You DO get some native productivity mainstays, like Keynote, which I love, and Office 365. You get the Apple TV+ app and Disney+, which work really well. Beyond that… not much more that interests me at the moment.
The first one has to be the weight. Holy Mary Mother of God does this thing have weight, and it is all frontloaded. It does NOT sit comfortably on my face. My face hurts after a while, and so does my head. The bands are TIGHT to keep it in place. That does not spark any joy. I wonder if the spacer and headbands that the Apple Store App recommended are just too small for my giant head. Anyone who’s met me agrees I’m not a “medium.” I can’t buy hats off the rack.
In fact, I hope they are a mistake, because if this is the correct size then this beautiful device is not for me.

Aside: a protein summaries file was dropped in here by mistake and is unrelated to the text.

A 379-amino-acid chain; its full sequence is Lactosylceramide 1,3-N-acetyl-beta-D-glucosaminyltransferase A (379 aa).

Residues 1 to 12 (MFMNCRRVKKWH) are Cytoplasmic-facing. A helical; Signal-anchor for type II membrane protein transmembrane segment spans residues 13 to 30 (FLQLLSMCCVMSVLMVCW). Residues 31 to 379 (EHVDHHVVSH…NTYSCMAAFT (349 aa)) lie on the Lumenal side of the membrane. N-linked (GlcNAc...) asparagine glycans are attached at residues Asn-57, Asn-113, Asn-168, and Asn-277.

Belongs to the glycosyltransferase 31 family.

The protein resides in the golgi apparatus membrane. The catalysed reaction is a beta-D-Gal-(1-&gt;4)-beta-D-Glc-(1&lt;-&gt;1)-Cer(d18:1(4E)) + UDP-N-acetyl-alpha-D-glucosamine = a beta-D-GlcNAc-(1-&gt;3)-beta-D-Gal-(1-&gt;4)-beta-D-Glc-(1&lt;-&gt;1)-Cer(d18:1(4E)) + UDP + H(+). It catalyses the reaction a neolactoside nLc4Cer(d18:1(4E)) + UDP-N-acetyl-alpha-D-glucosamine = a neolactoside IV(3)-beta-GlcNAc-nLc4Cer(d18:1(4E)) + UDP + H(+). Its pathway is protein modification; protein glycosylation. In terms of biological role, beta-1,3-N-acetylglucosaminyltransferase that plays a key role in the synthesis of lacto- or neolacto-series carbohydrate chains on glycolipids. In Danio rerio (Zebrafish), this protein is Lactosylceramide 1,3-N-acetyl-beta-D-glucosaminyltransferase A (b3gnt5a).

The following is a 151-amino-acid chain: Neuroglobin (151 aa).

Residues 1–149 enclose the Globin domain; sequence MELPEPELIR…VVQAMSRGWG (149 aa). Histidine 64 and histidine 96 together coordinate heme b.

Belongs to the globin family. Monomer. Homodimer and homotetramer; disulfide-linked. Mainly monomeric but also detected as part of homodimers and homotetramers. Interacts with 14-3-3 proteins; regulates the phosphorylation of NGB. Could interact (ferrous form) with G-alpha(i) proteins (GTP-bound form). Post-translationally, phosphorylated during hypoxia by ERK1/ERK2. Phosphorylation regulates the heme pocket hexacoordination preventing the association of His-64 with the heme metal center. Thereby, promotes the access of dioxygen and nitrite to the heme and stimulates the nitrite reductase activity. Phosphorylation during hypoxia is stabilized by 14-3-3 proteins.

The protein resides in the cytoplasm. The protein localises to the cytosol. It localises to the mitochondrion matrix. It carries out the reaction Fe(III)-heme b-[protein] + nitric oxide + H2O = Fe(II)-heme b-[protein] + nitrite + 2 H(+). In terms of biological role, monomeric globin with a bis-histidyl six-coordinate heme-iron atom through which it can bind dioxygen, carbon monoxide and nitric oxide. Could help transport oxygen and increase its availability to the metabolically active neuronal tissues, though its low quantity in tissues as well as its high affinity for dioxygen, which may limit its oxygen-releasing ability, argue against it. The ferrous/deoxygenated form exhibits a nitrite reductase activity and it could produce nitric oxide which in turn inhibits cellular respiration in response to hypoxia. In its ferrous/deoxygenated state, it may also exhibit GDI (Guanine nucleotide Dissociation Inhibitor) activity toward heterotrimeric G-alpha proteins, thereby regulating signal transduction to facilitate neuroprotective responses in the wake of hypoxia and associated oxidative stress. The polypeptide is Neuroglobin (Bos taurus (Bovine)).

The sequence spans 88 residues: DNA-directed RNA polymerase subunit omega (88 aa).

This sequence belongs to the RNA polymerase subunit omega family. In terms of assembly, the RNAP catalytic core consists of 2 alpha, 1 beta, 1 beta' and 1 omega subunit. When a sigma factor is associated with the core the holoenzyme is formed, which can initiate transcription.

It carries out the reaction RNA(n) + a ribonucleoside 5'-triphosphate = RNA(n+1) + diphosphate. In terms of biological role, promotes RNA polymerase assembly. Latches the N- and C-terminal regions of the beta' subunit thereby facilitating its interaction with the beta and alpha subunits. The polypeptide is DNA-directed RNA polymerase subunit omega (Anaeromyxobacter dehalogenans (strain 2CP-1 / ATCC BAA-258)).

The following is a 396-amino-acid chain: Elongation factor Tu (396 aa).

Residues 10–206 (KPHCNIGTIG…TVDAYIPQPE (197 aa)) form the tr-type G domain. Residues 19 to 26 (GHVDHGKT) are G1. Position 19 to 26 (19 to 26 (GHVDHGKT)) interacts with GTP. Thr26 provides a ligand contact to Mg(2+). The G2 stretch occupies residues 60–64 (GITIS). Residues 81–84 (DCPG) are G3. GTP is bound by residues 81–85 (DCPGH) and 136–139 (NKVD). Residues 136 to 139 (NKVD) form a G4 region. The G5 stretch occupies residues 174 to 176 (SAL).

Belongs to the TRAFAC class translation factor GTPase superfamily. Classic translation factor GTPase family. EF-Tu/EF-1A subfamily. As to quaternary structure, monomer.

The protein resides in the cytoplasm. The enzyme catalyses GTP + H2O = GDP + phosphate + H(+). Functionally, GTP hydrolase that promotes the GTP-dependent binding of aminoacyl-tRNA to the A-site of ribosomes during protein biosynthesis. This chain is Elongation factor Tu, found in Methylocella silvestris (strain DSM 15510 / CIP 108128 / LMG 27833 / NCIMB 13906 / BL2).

The EyeSight (ugh) display is just bad. It’s so blurry and dim that it’s impossible to really SEE any eyes in it, and those that you do see look kinda terrible.
I tried looking at other people. Other people tried looking at me. We all agree, it’s capital-B bad. This is a project that was turned in incomplete, because the deadline arrived.
I get what Apple’s trying to do here. I respect the idea of providing a mechanism for interacting with humans while you’re wearing these digital ski goggles. It’s a line in the sand, staking a claim that ‘we do not want to isolate you from everyone else.’ As such, it’s intriguing, and I hope they succeed eventually. This implementation does not accomplish the goal. I don’t think this will be fixable in software, either. The screen’s too dim and low-resolution.